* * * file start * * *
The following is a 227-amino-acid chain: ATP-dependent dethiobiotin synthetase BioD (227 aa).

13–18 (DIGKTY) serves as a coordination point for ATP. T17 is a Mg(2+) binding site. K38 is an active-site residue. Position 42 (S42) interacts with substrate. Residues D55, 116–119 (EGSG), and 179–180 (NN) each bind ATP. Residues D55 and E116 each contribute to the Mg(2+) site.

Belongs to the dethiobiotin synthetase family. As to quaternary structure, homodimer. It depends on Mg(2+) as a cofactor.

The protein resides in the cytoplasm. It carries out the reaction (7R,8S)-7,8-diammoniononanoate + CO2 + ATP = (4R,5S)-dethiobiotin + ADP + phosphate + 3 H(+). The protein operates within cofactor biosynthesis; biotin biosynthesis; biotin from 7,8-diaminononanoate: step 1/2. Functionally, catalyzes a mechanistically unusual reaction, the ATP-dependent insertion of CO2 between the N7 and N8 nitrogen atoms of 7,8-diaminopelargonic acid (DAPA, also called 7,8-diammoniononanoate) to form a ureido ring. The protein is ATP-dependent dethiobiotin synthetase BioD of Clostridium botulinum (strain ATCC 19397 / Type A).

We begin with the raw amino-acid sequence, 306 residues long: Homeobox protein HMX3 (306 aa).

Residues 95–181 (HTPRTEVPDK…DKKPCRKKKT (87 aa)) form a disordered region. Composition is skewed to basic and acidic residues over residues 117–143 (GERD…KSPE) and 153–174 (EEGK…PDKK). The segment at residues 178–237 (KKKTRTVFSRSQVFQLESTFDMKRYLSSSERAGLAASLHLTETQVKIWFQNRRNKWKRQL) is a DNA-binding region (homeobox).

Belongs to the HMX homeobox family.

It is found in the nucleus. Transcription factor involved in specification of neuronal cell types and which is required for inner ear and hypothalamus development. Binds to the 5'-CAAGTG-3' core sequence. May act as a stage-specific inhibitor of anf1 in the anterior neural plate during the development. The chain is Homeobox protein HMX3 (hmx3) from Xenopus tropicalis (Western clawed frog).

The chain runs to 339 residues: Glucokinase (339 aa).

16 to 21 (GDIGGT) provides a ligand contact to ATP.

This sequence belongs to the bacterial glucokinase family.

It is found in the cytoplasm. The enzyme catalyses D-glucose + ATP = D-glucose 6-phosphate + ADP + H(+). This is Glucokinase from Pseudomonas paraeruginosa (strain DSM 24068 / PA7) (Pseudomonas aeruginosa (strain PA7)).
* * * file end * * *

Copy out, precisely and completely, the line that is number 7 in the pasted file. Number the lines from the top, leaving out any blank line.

Belongs to the HMX homeobox family.